Tuesday, August 31, 2021

the last book I ever read (Truman by David McCullough, excerpt twenty)

from Truman by David McCullough:

Until that January, Joseph R. McCarthy, Wisconsin’s forty-one-year-old junior senator, had been casting about for an issue that might lift him from obscurity. All but friendless in the Senate, recently voted the worst member of the Senate in a poll of Washington correspondents, McCarthy appeared to be a hopeless failure. Over dinner one evening at the Colony Restaurant, a Catholic priest, Father Edmund A. Walsh of Georgetown University, suggested he might sound the alarm over Communist infiltration of the government, and McCarthy, who had already made some loud, if unnotable, charges about Communist subversion, seems to have realized at once that he had found what he needed. A month later, in a Lincoln’s Birthday speech in West Virginia, he waved a piece of paper, saying he had “here in my hand” the names of 205 “known Communists” in the State Department. The speech went largely unnoticed, but at Salt Lake City and Reno soon afterward he made essentially the same claim, except the number was cut to fifty-seven, and they were referred to now as “card-carrying” Communists. He made headlines across the country. Back at the Senate he carried on for five hours, claiming to have penetrated “Truman’s iron curtain of secrecy” and come up with eighty-one names.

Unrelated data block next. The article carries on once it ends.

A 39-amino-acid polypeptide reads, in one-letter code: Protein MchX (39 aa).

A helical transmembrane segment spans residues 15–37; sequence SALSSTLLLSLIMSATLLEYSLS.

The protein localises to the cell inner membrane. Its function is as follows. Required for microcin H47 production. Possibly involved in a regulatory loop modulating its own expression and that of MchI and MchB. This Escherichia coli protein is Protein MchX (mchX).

The charges were wild and unsupported. McCarthy had no names, he produced no new evidence. He was a political brawler, morose, reckless, hard-drinking, a demagogue such as he had not been seen in the Senate since the days of Huey Long, only he had none of Long’s charm or brilliance. The press called him desperate, a loudmouth and a character assassin. His Communist hunt was “a wretched burlesque of the serious and necessary business of loyalty check-ups.” But he was no more bothered by such criticism than by his own inconsistencies, and whatever he said the press printed, his most sensational allegations often getting the biggest headlines. To more and more of the country it seemed that even if he might be wrong in some of his particulars, probably he was onto something, and high time.

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